By Daniel Dunaief
We spend our lives searching. We look for friends in elementary school with whom we can share a laugh or a meal. We seek the right clothing and supplies so that we fit in.
As we age, the searches change. We hunt for fulfilling jobs, long-term romantic or career partners, places to live, cars that will meet our needs, and homes in communities that will welcome us and our families.
Through all of these searches, people wander into and out of our lives. If we’re fortunate enough, we might know someone from the time we’re 3 years old with whom we continue to meet, laugh, and exchange work stories or ideas and challenges.
Sitting in cars waiting for our children to emerge from their orchestra rehearsals or milling about in the entrance to an auditorium after a concert, we may see the same familiar faces, smile at the people next to us, and appreciate how they have supported all of our children with equal energy and commitment, congratulating our son or daughter on their solos or appreciating the remarkable live performance they just witnessed.
As we age, we inevitably lose people. Some drift out of our lives when their interests diverge from ours, even though they remain in the same town. Others take jobs in a new state and follow a different schedule in a new time zone.
When our friends or family members die, the losses are permanent. Except in photos, videos and in our imaginations, we won’t see their faces, smell their perfume or hear their infectious and distinctive laugh echo around a room.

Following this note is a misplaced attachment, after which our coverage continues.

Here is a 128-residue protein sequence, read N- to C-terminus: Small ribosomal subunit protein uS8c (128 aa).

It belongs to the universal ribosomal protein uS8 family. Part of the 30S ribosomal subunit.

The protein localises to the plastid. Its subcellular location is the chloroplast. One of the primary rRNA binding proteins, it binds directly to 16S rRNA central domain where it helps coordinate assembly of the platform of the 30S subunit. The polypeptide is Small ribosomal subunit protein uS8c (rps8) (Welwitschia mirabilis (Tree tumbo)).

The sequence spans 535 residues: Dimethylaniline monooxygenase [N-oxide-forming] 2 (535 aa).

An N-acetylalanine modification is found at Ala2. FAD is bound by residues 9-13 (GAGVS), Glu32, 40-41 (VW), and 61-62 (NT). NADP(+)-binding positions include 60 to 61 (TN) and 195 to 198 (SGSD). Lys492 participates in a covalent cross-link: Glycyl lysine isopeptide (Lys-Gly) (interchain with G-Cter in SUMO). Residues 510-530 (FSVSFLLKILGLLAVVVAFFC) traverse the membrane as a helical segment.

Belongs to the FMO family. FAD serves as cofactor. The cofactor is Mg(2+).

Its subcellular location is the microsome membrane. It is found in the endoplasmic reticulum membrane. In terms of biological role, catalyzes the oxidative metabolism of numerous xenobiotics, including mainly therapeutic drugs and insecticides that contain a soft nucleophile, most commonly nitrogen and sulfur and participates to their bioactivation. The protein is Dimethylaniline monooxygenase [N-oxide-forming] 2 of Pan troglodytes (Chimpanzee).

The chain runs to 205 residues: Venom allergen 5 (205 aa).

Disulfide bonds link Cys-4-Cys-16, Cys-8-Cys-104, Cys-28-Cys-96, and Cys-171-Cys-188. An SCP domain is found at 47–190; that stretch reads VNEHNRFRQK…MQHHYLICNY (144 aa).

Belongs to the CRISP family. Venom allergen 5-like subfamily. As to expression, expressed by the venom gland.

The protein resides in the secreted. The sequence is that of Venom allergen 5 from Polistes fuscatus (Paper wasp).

We often say to family members and close friends, “So sorry for your loss.”
While death is a loss, it’s also a reminder of what we found. The person who has left us may have attended the same school, lived on the same block or gone to the same conference many years ago. A blur of people enter and leave our lives, sometimes for as short as a few seconds because we give them change at a store or take their reservations when we’re working for a ferry company, or other times when we’re waiting with them at the DMV to get a new license in a new state. Other times, the people who will become an ongoing part of our lives find us, just as we found them.
Their death brings sadness and a hole in the fabric of our lives. Some cultures tear a hole in their garments to tell the world about the missing piece that comes with mourning.
These moments are also an opportunity to celebrate the fact that we forged a connection and that we played an important role in each other’s lives.
Connections begin when we reach out to strangers who become friends and to men and women who become life partners. Every day, we have the opportunity to appreciate what we’ve found in the people who populate our lives, the ones we choose to call to share the news about a promotion, those whose support and consideration remind us of who we are.
When we stray from a path that works, these found friends can bring us back to the version of ourselves we strive to be. Each loss reminds us not only of who that person was in general, but also of what we discovered through our interactions. These important people provide common ground and experiences and are as much a part of who we are as the image staring back at us in the mirror. We didn’t just find them. Ideally, we found the best of ourselves through the experiences we shared with them.